Thursday, 14 June 2012

Divergent - Veronica Roth

As the long-anticipated sequel to Divergent came out last month (and sits unread on my window sill, thanks to Game of Thrones), it seems only right to write up a review that probably should have been posted oh, I don't know, last year.

Divergent tells the story of a girl named Beatrice who lives in a dystopian version of Chicago. This new world has divided itself into five factions: Abnegation characterized by their selflessness, Candor known for their penchant for telling the truth in all situations, Erudite who value knowledge above all, Amity who promote kindness and Dauntless who think only the strong need survive. Each child has a brief test before their sixteenth birthday where they find out which faction they are most suited for and, in a brief ceremony, decide upon their new home.

Now, Beatrice (who will go by Tris for most of the novel so I'll switch to that) has a very different experience. When she undergoes the test, she is told by the now very distressed tester that she is Divergent, meaning that she has the traits of more than one faction. She is warned that she must never tell anyone this fact and has a very tough choice to make at her faction choosing.

I'm not going to say any more than that about the plot. I've really only told you the first two chapters or so. The reason I'm keeping my mouth shut is that I knew next to nothing about the book when I started it and I think that's a good way to go into it. The world that Roth has created is so new and imaginative, not knowing the basic plot made me keep guessing all the way up until the end. It's nice diving headfirst into something with no prior knowledge. It keeps you on your toes.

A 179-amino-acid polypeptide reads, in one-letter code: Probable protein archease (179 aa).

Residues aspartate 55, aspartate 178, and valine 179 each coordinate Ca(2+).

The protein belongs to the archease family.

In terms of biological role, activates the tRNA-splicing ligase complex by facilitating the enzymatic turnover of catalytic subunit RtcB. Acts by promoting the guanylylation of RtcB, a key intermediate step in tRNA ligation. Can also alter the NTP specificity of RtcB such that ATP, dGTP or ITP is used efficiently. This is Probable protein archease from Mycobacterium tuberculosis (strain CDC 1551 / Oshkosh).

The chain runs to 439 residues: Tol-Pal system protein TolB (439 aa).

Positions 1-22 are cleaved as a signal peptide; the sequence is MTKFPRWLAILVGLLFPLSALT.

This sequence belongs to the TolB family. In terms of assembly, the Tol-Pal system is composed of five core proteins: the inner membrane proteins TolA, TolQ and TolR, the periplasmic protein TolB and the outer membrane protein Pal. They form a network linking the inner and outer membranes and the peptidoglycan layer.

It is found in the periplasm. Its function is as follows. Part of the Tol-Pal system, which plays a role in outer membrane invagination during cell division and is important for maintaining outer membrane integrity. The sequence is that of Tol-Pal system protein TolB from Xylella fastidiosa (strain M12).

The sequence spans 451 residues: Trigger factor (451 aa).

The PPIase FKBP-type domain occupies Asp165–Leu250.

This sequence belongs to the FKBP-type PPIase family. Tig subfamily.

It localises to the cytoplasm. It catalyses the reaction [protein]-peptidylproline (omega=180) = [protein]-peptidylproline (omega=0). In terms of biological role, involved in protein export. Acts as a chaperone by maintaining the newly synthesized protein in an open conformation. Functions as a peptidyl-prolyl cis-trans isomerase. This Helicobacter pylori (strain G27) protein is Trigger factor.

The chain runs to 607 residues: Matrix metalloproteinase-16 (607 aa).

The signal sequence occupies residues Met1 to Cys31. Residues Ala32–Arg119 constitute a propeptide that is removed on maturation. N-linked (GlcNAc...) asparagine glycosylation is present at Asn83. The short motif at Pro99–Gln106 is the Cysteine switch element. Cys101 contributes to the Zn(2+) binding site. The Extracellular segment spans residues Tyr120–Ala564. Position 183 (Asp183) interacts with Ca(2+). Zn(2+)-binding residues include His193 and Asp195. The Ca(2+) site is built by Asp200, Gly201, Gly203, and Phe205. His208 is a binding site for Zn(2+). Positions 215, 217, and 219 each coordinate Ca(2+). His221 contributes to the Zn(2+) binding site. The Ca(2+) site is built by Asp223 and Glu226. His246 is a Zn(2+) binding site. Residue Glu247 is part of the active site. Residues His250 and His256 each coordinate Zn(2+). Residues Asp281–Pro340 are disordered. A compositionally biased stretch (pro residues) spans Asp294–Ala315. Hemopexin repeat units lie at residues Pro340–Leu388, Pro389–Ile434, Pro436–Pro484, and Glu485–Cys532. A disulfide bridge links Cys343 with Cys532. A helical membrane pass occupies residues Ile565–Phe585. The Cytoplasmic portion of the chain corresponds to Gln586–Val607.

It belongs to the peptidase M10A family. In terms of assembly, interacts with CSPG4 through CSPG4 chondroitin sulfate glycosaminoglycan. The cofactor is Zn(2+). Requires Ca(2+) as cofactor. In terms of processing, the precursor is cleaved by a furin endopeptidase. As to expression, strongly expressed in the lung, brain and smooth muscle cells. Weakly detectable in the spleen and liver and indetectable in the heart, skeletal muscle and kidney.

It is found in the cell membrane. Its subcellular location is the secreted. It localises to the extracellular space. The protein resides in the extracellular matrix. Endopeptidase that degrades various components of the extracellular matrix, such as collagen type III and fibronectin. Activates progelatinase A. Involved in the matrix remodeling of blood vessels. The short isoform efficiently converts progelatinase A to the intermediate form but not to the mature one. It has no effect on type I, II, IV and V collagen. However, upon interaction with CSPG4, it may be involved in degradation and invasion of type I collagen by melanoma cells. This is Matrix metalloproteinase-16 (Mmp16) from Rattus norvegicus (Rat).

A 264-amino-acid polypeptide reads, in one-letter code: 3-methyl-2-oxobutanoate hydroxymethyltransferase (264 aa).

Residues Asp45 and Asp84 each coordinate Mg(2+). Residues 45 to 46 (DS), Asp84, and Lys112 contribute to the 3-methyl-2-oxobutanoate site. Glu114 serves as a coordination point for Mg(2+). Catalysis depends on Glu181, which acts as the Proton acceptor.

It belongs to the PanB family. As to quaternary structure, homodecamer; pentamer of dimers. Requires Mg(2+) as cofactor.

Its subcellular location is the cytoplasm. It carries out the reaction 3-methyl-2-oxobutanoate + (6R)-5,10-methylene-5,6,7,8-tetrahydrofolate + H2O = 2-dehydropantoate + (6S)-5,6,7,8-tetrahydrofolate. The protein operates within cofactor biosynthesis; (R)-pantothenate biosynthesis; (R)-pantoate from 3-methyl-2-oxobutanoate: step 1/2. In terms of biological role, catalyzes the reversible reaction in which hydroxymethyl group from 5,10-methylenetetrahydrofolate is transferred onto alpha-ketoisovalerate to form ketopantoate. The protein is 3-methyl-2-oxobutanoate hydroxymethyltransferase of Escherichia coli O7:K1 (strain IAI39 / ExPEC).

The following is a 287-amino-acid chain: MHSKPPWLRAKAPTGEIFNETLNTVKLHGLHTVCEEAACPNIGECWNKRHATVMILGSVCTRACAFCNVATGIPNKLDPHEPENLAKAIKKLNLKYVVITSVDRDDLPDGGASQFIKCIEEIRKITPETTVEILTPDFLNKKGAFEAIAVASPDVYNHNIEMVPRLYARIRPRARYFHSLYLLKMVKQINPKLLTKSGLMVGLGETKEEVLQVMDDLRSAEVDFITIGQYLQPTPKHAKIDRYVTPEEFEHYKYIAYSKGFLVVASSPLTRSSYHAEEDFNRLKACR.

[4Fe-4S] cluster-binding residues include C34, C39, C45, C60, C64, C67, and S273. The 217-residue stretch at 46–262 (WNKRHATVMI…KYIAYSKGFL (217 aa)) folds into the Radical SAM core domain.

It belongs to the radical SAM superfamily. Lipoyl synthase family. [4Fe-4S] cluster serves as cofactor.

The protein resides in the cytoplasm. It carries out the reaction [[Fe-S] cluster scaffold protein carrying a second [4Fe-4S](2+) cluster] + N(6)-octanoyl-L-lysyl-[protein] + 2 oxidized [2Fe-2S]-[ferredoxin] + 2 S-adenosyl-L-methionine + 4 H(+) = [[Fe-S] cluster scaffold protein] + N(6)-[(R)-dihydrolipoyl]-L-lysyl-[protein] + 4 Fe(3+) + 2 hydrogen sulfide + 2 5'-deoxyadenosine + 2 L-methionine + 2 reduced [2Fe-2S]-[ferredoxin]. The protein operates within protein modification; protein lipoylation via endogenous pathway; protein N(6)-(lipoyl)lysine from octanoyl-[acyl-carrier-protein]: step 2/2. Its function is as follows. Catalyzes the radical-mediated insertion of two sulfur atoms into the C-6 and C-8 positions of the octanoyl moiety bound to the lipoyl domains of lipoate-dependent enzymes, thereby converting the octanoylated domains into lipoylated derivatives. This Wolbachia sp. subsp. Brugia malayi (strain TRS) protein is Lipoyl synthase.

Suffice it to say, this is another one of those dystopian YA novels with a strong female heroine. They seem to be all the rage these days. However, I kind of like this trend. Not only is each dystopian world completely unique and inventive, I will never deny anyone the chance to portray girls as strong characters that are heroes in their own right, not relying on a man or love interest to save the day. Tris does not need anyone to watch her back. She is strong, even to the point of being cruel sometimes. She is definitely no little girl that needs saving. I wouldn't go so far as to say that she is a good role model for the young girls that are reading these novels as there are aspects of her that annoy me. However, the fact that she can be a flawed character does add to her charm. Not to mention the lessons she is teaching girls. Go out and save the world yourself; you don't have to wait for your sparkly supernatural boyfriend to help you.

Divergent has lots of twists and turns that will keep you reading until you reach the last sixty or so pages where you will find it hard to put down. The end is completely different from the rest of the book and so intense that you won't be quite sure what you're reading until it's over. The ending is one hell of a cliffhanger which is why I'm glad Insurgent is waiting on my bookshelf for me to pick it up. Can't wait to find out what happens next.

P.S. My friend Katrina recently reviewed Divergent (and has a yummy recipe to go with it!) Check it out here!

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